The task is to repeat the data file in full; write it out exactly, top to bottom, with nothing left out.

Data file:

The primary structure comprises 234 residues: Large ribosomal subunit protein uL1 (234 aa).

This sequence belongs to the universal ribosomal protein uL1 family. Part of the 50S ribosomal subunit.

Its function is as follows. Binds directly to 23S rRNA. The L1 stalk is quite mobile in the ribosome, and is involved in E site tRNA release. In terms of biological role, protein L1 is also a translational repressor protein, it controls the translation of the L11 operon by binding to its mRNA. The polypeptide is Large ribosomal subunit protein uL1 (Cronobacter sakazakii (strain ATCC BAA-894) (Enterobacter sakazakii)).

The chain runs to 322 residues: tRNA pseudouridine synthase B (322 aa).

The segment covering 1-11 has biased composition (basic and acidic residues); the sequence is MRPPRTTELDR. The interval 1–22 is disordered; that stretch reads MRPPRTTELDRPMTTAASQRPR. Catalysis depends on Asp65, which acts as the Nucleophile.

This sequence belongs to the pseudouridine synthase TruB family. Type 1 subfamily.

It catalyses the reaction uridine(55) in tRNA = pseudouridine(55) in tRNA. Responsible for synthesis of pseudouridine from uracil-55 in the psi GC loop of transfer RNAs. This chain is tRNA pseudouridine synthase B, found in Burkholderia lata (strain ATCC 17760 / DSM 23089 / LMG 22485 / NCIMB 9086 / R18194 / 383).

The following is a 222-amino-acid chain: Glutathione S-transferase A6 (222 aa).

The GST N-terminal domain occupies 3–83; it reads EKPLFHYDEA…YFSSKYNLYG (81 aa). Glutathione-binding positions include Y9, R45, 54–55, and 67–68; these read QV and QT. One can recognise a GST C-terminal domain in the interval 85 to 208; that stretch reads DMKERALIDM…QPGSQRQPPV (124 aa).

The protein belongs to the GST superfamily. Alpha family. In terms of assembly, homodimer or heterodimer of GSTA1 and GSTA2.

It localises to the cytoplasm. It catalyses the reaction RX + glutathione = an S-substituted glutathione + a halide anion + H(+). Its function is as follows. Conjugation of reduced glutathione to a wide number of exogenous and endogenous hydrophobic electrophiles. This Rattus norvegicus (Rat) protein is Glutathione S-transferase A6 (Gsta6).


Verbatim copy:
The primary structure comprises 234 residues: Large ribosomal subunit protein uL1 (234 aa).

This sequence belongs to the universal ribosomal protein uL1 family. Part of the 50S ribosomal subunit.

Its function is as follows. Binds directly to 23S rRNA. The L1 stalk is quite mobile in the ribosome, and is involved in E site tRNA release. In terms of biological role, protein L1 is also a translational repressor protein, it controls the translation of the L11 operon by binding to its mRNA. The polypeptide is Large ribosomal subunit protein uL1 (Cronobacter sakazakii (strain ATCC BAA-894) (Enterobacter sakazakii)).

The chain runs to 322 residues: tRNA pseudouridine synthase B (322 aa).

The segment covering 1-11 has biased composition (basic and acidic residues); the sequence is MRPPRTTELDR. The interval 1–22 is disordered; that stretch reads MRPPRTTELDRPMTTAASQRPR. Catalysis depends on Asp65, which acts as the Nucleophile.

This sequence belongs to the pseudouridine synthase TruB family. Type 1 subfamily.

It catalyses the reaction uridine(55) in tRNA = pseudouridine(55) in tRNA. Responsible for synthesis of pseudouridine from uracil-55 in the psi GC loop of transfer RNAs. This chain is tRNA pseudouridine synthase B, found in Burkholderia lata (strain ATCC 17760 / DSM 23089 / LMG 22485 / NCIMB 9086 / R18194 / 383).

The following is a 222-amino-acid chain: Glutathione S-transferase A6 (222 aa).

The GST N-terminal domain occupies 3–83; it reads EKPLFHYDEA…YFSSKYNLYG (81 aa). Glutathione-binding positions include Y9, R45, 54–55, and 67–68; these read QV and QT. One can recognise a GST C-terminal domain in the interval 85 to 208; that stretch reads DMKERALIDM…QPGSQRQPPV (124 aa).

The protein belongs to the GST superfamily. Alpha family. In terms of assembly, homodimer or heterodimer of GSTA1 and GSTA2.

It localises to the cytoplasm. It catalyses the reaction RX + glutathione = an S-substituted glutathione + a halide anion + H(+). Its function is as follows. Conjugation of reduced glutathione to a wide number of exogenous and endogenous hydrophobic electrophiles. This Rattus norvegicus (Rat) protein is Glutathione S-transferase A6 (Gsta6).